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Image: Zora Neale Hurston, wikipedia.org
From the Pages of Orlando Weekly

Barracoon by Zora Neale Hurston is finally being released


Almost a century after publishers rejected it, a book by Eatonville writer Zora Neale Hurston is finally being released. In 1931, six years before her acclaimed novel Their Eyes Were Watching God was published, Hurston made the rounds with a manuscript called Barracoon. It focused on her interview with one of the last known survivors of the Atlantic slave trade. Cudjo Lewis was born in the West African country of Benin. As a teenager, he was taken prisoner and held for weeks with other captives in a barracoon – a slave pen. Eventually he and more than 100 others were sold and put on a slave ship bound for Alabama. This was 1860. The international slave trade had been illegal …
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Zora Neale Hurston: celebrated in Central Florida but “a marginal figure in the everyday teaching of American literature,” says Khalil Gibran Muhammad. Photo: US Library of Congress via Wikimedia Commons
Local News

Intersection: Khalil Gibran Muhammad On Zora’s Contribution To American History


Eatonville celebrates the life of Zora Neale Hurston this week. Zora Festival is in its 28th year, and culminates with an outdoor festival of the arts next weekend. Khalil Gibran Muhammad, professor of history, race and public policy at the Harvard Kennedy School, will be at the festival, talking about how America needs to do more to recognize the contribution of Black Americans like Hurston to the history and culture of this country.
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Image: Zora Neale Hurston, wikipedia.org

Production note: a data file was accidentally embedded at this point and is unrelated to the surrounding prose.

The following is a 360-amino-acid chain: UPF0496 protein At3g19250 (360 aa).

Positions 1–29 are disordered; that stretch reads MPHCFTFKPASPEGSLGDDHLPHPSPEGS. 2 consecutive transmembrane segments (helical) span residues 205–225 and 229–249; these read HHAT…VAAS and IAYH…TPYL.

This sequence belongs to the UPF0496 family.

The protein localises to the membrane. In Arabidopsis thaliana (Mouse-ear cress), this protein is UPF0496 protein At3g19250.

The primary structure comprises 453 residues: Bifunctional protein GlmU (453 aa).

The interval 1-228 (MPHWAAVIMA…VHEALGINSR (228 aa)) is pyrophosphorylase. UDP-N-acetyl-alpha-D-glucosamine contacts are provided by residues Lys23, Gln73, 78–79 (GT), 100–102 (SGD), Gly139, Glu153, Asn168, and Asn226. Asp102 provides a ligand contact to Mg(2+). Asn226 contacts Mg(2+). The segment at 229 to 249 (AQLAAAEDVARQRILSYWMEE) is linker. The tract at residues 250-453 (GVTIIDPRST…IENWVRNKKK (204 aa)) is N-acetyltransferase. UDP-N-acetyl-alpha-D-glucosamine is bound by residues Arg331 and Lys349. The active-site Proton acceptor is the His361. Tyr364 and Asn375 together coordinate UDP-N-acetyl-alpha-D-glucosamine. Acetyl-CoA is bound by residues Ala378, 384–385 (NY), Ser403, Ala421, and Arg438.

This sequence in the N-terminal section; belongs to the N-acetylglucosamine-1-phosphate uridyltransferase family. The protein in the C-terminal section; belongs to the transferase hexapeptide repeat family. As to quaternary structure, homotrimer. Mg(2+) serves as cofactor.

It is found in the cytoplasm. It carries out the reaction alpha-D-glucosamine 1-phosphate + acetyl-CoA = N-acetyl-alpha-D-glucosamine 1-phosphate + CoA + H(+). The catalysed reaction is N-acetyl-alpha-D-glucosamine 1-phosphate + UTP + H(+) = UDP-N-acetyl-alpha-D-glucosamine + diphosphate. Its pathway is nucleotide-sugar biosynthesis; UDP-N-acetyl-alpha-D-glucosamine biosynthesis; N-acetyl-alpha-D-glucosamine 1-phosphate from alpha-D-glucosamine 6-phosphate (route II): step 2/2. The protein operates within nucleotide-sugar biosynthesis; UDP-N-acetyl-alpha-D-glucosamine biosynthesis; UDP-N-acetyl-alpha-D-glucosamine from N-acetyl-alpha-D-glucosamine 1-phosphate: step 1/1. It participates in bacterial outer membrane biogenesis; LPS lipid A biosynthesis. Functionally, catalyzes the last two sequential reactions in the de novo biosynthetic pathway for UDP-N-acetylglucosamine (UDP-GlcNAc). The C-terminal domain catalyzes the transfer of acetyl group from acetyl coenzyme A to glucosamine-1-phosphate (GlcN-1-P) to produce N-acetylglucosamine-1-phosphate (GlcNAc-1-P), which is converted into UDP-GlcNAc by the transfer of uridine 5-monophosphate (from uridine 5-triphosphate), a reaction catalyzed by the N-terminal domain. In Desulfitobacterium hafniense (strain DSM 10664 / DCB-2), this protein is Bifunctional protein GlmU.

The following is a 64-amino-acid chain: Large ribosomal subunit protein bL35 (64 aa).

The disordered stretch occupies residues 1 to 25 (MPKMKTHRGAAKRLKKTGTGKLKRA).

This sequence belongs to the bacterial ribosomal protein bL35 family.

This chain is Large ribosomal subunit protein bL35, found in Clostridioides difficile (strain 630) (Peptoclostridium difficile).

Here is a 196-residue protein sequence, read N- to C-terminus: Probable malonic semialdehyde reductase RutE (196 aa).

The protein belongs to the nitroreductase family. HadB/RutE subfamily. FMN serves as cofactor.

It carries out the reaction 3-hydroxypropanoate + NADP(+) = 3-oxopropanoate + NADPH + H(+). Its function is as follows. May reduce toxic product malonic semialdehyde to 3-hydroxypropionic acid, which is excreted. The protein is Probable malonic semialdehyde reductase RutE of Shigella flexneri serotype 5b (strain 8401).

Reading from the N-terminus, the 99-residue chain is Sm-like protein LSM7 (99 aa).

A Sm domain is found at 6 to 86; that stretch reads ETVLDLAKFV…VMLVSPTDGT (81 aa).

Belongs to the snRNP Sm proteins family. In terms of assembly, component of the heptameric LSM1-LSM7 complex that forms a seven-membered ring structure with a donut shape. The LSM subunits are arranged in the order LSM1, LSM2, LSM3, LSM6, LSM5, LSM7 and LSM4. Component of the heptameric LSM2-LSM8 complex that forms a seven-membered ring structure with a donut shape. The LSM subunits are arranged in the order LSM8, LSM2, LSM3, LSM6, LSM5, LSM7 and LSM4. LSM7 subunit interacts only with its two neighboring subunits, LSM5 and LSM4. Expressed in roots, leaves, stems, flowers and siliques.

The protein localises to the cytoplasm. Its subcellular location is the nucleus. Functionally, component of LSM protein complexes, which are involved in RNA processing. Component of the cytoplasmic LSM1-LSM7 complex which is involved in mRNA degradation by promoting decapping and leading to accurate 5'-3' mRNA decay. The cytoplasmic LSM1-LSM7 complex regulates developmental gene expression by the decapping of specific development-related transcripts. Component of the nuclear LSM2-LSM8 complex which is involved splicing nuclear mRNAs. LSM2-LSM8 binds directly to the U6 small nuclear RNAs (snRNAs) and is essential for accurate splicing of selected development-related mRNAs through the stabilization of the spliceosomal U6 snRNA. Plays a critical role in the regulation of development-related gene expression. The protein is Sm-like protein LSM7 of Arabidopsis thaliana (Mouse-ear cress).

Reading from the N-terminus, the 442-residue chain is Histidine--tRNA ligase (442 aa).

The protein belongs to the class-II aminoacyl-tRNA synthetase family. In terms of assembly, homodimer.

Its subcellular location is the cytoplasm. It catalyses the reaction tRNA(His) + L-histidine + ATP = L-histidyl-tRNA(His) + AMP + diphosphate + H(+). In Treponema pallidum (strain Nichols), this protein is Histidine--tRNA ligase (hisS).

Community Conversations

Zora Neale Hurston Roundtable


In celebration of the 80th anniversary of “Mules and Men’ by Zora Neale Hurston, Dr. Regennia N. Williams, an independent scholar and council member of the Oral History Association (OHA) serves as the host and facilitator of the roundtable discussion on Zora Neale Hurston and African American oral tradition.
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Image: Downtown Ocoee 1920, ocoee.org
From the Pages of Orlando Weekly

The Legacy of Black Press in the Region


95 years ago, Ocoee was the site of a massacre. “RACE TROUBLE AT OCOEE CLAIMS 2 WHITE VICTIMS,” reads part of a headline from the Orlando Morning Sentinel’s Nov. 3, 1920 edition. Newspapers reported that a black man named Mose Norman became enraged when he was told he couldn’t vote because he didn’t pay his poll tax. Media accounts said he stormed the polling place with a group of angry black men, starting a massive race riot. 60 people, most of them black, were killed. Norman, meanwhile, allegedly hid in the home of a friend, who was later lynched in downtown Orlando for helping him. It wasn’t until 20 years later, when Zora Neale Hurston wrote her account of the …
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